No doubt you recognize the two towers in the DVD cover of The Lord of the Rings: The Two Towers:

DVD cover of The Lord of the Rings: The Two Towers (2002)

The Two Towers are Barad-dûr on the left and Orthanc on the right. These are the towers the book The Two Towers was named after. 

OR ARE THEY? (you knew this wasn’t going to be so straightforward, right?)

It should probably go without saying, but I’ma have spoilers below. If spoilers for 60-something-year-old books and 20-something-year-old movies are an issue for you, you have been warned.

Tolkien never liked the title “The Two Towers” (he also didn’t like “The Return of the King” because, um, spoilers – he wanted it to be called “The War of the Ring”). In fact, he never intended for The Lord of the Rings to be a trilogy at all. Tolkien originally planned on The Lord of the Rings being one book with six sections, but his publishers pushed for it to be broken into three books, each containing two of the sections of the original work, because paper and ink were in very short supply when the book was to be published and they thought prospective customers would balk at purchasing a huge tome. This lead to sections III and IV, two non-overlapping arcs, being published in the same book. Tolkien, having considered “The Ring in the Shadow” (Letter 136) and “The Shadow Lengthens” (Letter 139), finally settled on “The Two Towers” but he hadn’t settled on which two towers fit the bill. With five to choose from (Cirith Ungol, Orthanc, Minas Tirith, Barad-dûr, and Minas Morgul), he almost left the matter ambiguous and up to the reader to decide, writing to his publisher in in 1953 in Letter 140:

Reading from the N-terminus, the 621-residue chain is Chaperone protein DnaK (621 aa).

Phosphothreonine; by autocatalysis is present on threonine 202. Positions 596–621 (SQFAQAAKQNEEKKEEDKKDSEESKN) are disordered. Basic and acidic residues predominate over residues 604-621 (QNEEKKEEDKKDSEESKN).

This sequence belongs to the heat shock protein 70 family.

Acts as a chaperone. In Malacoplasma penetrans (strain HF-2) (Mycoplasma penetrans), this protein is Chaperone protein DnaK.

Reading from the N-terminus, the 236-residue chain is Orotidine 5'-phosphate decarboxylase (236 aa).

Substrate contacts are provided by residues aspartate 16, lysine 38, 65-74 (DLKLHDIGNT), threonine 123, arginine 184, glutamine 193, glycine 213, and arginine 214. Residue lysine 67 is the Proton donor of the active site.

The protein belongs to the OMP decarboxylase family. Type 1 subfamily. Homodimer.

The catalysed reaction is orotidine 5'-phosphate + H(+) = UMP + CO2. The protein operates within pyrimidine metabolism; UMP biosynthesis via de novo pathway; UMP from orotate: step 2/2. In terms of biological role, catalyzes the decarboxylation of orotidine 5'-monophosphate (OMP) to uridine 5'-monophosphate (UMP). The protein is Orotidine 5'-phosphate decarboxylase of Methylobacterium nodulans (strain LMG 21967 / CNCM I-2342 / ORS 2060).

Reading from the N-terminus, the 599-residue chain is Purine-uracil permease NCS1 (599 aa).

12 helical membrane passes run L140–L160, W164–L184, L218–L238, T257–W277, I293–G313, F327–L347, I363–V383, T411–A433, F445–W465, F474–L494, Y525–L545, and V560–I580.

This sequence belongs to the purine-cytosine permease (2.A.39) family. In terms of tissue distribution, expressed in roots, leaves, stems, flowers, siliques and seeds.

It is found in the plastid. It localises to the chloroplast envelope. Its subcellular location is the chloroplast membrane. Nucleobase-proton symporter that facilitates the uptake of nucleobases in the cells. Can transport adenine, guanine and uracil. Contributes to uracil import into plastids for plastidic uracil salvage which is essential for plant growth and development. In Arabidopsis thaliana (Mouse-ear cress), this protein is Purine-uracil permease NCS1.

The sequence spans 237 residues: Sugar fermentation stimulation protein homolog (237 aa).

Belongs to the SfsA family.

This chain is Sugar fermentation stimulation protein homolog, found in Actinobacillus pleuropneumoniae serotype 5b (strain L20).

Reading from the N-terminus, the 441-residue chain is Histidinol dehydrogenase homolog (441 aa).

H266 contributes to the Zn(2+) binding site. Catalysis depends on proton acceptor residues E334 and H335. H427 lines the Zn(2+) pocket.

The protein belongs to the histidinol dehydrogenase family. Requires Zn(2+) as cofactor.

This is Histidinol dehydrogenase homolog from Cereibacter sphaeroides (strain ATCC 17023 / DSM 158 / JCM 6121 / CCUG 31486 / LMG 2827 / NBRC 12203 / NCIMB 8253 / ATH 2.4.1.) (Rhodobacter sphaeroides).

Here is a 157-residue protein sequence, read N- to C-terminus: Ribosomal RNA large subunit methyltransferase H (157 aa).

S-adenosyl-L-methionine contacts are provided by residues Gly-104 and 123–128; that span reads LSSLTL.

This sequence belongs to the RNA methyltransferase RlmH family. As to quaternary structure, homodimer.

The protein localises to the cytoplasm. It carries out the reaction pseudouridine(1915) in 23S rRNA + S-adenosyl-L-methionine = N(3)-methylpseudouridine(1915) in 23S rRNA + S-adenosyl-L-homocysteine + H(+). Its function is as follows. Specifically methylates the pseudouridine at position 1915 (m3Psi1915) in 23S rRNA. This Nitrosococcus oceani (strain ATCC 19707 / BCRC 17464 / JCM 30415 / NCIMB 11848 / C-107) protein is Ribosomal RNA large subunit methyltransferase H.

“The Two Towers” gets as near as possible to finding a title to cover the widely divergent Books 3 and 4; and can be left ambiguous – it might refer to Isengard and Barad-dûr, or to Minas Tirith and B; or Isengard and Cirith Ungol.”

Tolkien later appeared to settle on the two towers being Orthanc and Cirith Ungol, as he wrote in 1954 in Letter 143:

“I am not at all happy about the title ‘The Two Towers’. It must if there is any real reference in it to Vol II refer to Orthanc and the Tower of Cirith Ungol. But since there is so much made of the basic opposition of the Dark Tower and Minas Tirith, that seems very misleading.”

However! It seems Tolkien later had a change of heart about on the identities of the towers, with this text appearing at the end of most copies of The Fellowship of the Ring:

Here ends the first part of the history of the War of the Ring.
The second part is called The Two Towers, since the events recounted in it are dominated by Orthanc, the citadel of Saruman, and the fortress of Minas Morgul that guards the secret entrance to Mordor; it tells of the deeds and perils of all the members of the now sundered fellowship, until the coming of the Great Darkness

This is further illustrated (literally!) by Tolkien’s dust jacket art for The Two Towers, which shows Orthanc as a black tower with a star overhead and the White Hand of Saruman underneath. Meanwhile, Minas Morgul is shown as a white tower with a crescent moon above and below. A nazgûl flies between the two.

Tolkien’s design for the dust-jacket of The Two Towers as submitted to publisher Allen & Unwin

Why a white tower and a crescent moon? Before being taken over by the forces of Sauron, Minas Tirith’s twin city was called Minas Ithil, or the Tower of the Moon, the white marble of the city gleaming white in the moonlight.

Screenshot from the video game “Middle-earth: Shadow of War” (2017)

Once occupied, the city turned from a shining bastion of beauty to a place that glowed with a pale sickly light and exuded poisonous vapors. We see it briefly in The Lord of the Rings: The Return of the King:

Still from The Lord of the Rings: Return of the King (2003)

So there you have it. Were you right? Or did the movie adaptation get you?

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